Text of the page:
Cell Envelope

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Chapter: Pharmaceutical Microbiology : Structure and Function of Bacterial Cells

Extensive morphological investigations have adequately revealed that the cell envelope of the Gram-positive bacteria is much more simpler with regard to the structure in comparison to that of the Gram-negative bacteria.


Cell Envelope

 

Extensive morphological investigations have adequately revealed that the cell envelope of the Gram-positive bacteria is much more simpler with regard to the structure in comparison to that of the Gram-negative bacteria.

 

For Gram-positive Bacteria : In this instance the cell envelope contains chiefly the peptidoglycan and the teichoic acids.

 

Interestingly, the peptidoglycan represents a substituted carbohydrate polymer found exclusively in the prokaryotic microorganisms.

 

It essentially comprises of two major chemical entities namely :

 

(a) Two acetylated aminosugars e.g., n-acetyl glucosamine ; and n-acetylmuramic acid ; and

 

(b) Amino acids e.g., D-glutamic acid ; D- and L-alanine ;

 

In fact, the long peptide chains containing the two amino sugars that essentially constitute the ‘glycan strands’ comprise of alternating units of n-acetyl glucosamine and n-acetyl muramic acid in β-1, 4-linkage ; besides, each strand predominently contains disaccharide residues ranging from 10 to 65 units as shown in Fig. 2.11.


 

Nevertheless, the short peptide chains consisting four amino acids are found to be strategically linked to the corresponding muramic acid residues ; and invariably the most commonly encountered sequence being L-alanine, D-glutamic acid, meso-diamino pimelic acid, and D-alanine, as depicted in Fig. 2.12.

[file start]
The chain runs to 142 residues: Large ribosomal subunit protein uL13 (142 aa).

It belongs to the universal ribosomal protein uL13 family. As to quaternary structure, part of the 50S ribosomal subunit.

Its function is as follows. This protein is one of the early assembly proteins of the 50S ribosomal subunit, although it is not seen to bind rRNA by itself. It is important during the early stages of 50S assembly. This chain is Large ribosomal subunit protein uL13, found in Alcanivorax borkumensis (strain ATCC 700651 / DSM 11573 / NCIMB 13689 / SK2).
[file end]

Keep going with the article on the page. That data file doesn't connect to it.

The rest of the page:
Salient Features : The various important and noteworthy salient features with regard to the formation of peptide chains are as enumerated under :

 

(1) The 3rd amino acid i.e., meso-diamino pimelic acid (Fig. 2.12) has been observed to vary with different organisms (bacteria) by any one of the three such amino acids as : lysine, diamino pimelic acid, or threonine.

 

(2) Besides, the adjacent peptide chains occurring in a peptidoglycan could be duly cross-linked by short peptide chains essentially comprising of a varying number of amino acids.

 

(3) An important characteristic feature viz., the variations in the structure of the peptidoglycan constituents usually take place ; and, therefore, it has been exploited and utilized judiciously as a wonderful taxonomic tool.

 

(4) The exact number of amino acids that eventually form the cross link prevailing between the two n-acetyl muramic acid residue i.e., the interpeptide bridge variation, may also vary from 2 to 5, as given in Table 2.7, depending upon the various species of microorganisms. Varia-tions in the n-acetyl muramic acid are also known and these alterations ultimately do affect the compactness of the peptidoglycan to an appreciable degree.


 

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